Trigger warning: eating disorder.

I’ve been putting off watching this particular film for a while now because of the potential triggers it may cause. In the end I decided to give it a chance based on this Buzzfeed article featuring the poem “Courage” by Anne Sexton. I was curious to then experience the written piece on screen to see if it would hold a different punch/ impact once spoken out loud instead of in your head. I was mainly thinking about how Hannah Baker’s poem in 13 Reasons Why felt like a visceral change from reading it alone.

Speaking of the later, the post linked below is a crucial one to consider:

So I was still hesitant for the first ten minutes of To the Bone, fearing the usage of grotesque and triggering images to tell Ellen’s tale. But I gradually leaned into the unraveling and development of the story when I realized that this film is focused mainly on the recovery of the character as she battles anorexia, rather than having an hour focused on the triggering bits and then ten minutes of recovery in a montage-esque bit, as many media pieces (books and movies) have done in the past. So the entire premise being set around joining Dr. William Beckham’s inpatient program on the road to recovery felt like the weight of the world was removed off my shoulders. Side note: I did end up having to avert my eyes off the screen a handful of times, but compared to what I was initially expecting, I felt out of the woods by the end of it.

I was then consequently won over by the utterly phenomenal characters introduced into Ellen’s life. From the honest and sage adviser Dr. William Beckham, played by Keanu Reeves, to the upbeat ballet dancer, Luke, always ready to act as a moral cheerleader (and a complete show stealer) for those in need, to the five additional women and girls being treated alongside Ellen. Each brings with them a shattering and unflinching clarity to the screen.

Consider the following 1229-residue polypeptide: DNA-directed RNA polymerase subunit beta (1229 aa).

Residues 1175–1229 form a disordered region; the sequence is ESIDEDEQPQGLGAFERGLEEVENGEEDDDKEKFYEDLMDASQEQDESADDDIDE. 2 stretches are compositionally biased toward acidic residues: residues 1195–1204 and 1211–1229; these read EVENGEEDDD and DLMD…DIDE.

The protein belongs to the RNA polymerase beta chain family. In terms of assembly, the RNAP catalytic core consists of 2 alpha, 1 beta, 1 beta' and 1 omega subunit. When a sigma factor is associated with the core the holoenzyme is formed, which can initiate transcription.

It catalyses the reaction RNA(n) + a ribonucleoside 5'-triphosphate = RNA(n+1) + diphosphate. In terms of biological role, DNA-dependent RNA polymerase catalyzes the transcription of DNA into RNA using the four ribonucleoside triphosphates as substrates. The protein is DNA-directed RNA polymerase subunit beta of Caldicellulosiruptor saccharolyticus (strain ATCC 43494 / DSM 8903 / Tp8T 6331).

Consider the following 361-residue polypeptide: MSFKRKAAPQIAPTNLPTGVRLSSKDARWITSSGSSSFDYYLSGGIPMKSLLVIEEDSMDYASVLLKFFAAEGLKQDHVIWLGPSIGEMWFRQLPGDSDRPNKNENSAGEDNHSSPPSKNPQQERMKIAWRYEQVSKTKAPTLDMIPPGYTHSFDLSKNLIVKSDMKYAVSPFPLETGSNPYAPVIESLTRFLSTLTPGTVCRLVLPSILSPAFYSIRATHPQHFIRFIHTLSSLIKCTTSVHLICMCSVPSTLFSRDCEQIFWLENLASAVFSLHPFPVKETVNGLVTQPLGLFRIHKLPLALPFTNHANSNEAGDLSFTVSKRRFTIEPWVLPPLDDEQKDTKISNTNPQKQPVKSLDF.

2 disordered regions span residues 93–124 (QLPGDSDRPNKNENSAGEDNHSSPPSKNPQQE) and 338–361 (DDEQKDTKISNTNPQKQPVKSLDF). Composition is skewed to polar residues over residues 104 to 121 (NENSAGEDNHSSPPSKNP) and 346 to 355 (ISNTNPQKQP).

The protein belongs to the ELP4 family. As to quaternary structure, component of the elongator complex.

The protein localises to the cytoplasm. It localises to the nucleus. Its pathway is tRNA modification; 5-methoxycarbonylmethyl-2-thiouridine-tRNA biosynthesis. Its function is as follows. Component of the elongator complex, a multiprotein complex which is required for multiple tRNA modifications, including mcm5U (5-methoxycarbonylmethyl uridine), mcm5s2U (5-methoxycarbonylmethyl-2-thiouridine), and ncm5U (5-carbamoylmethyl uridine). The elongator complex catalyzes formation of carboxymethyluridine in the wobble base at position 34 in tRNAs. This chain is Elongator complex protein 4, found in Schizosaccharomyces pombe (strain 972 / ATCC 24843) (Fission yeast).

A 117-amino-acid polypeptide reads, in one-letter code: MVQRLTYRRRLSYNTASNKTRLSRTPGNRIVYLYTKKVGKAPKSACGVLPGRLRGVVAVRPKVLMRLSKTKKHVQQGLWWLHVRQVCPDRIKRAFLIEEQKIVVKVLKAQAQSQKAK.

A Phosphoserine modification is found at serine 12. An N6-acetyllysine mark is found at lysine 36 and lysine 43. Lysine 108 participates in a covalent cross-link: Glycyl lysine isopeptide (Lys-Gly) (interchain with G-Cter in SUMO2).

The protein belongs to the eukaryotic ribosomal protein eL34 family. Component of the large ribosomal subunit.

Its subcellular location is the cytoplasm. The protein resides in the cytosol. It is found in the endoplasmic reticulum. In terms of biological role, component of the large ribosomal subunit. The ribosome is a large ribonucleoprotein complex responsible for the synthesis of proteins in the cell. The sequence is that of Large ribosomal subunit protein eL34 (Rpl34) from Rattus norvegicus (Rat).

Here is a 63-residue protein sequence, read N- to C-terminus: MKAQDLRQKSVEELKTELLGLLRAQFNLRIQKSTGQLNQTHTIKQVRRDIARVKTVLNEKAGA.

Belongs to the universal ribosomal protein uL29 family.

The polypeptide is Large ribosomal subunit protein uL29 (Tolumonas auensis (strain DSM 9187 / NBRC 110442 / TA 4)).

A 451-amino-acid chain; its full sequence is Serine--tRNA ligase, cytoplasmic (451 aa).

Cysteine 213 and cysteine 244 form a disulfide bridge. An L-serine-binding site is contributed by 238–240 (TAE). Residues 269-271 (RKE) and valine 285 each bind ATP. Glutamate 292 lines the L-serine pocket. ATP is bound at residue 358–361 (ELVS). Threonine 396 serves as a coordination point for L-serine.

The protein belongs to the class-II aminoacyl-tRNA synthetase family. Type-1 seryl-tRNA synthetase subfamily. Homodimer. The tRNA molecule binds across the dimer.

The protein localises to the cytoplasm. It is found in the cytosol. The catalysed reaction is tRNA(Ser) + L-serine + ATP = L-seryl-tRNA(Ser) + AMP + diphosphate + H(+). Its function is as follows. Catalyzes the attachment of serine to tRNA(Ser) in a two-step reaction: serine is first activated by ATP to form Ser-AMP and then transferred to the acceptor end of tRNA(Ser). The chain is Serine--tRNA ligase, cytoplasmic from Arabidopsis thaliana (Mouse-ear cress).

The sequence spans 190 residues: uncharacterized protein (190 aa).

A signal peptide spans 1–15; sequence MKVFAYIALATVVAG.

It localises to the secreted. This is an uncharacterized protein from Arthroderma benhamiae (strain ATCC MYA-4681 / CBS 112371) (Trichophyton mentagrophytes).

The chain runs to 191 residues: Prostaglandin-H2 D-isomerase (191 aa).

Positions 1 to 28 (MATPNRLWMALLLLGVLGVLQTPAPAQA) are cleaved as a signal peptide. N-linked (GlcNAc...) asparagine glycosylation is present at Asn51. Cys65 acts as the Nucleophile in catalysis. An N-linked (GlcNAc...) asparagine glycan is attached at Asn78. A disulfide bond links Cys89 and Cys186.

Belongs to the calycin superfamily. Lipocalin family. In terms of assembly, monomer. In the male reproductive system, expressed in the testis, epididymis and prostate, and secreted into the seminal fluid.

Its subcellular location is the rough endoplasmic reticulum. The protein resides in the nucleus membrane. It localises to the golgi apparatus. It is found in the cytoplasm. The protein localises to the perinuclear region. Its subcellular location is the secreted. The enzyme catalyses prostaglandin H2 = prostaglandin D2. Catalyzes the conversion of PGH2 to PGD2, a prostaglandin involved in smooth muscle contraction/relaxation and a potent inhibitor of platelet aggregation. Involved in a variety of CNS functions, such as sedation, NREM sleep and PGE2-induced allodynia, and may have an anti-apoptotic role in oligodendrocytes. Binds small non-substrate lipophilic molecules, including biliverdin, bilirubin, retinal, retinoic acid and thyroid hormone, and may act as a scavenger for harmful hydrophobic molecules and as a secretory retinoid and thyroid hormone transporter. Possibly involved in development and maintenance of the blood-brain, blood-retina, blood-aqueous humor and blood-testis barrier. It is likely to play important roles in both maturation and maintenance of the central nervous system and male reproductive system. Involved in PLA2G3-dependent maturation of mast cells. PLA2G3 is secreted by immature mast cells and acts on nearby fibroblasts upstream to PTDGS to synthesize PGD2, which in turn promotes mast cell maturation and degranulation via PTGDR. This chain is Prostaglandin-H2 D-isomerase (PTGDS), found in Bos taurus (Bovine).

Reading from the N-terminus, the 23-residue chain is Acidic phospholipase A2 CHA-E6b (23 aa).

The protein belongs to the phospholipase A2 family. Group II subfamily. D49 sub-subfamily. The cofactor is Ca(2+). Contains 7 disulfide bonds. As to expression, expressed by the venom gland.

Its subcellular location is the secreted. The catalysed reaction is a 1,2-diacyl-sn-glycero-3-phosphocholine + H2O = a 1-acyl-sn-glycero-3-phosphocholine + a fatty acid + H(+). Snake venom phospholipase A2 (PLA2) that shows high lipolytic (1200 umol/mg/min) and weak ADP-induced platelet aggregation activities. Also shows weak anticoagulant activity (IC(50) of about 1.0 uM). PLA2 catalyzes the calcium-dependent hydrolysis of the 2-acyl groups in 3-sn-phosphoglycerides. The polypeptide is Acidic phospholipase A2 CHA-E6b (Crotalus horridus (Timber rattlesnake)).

However, To the Bone had me so essentially enraptured in all the characters thanks to its ability to capture the moments that go by unnoticed but end up meaning so very much to the overarching theme. There’s meaningful intention behind every little gesture and glance exchanged between the different characters, and getting to experience and take notice of it from the sidelines felt pretty groundbreaking.

Another thing I would like to highlight was the downright amazing and vibrant performance made by Lily Collins, who plays the main character Ellen. After having read and reviewed her book of essays earlier this year, I was more than curious to see her take on such a personal role. It’s needless to say that she was more than resounding and full of magnitude.

The film is equal parts dynamic, honest, goofy, dark, and whimsy with a noteworthy ending. Plus, the soundtrack left me with a resounding yes and an unparalleled need to hear every song over and over.

That was my July wrap-up, thank you for reading!